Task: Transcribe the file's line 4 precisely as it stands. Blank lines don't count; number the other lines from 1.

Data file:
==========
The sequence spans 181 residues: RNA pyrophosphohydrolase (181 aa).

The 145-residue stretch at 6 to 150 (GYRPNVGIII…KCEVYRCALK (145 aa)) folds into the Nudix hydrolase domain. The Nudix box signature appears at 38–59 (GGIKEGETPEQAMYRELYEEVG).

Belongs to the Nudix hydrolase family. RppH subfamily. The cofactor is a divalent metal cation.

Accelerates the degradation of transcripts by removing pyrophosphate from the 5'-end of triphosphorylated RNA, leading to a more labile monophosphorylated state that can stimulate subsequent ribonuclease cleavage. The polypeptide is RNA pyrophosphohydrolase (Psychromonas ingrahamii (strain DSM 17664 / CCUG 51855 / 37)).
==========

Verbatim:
Accelerates the degradation of transcripts by removing pyrophosphate from the 5'-end of triphosphorylated RNA, leading to a more labile monophosphorylated state that can stimulate subsequent ribonuclease cleavage. The polypeptide is RNA pyrophosphohydrolase (Psychromonas ingrahamii (strain DSM 17664 / CCUG 51855 / 37)).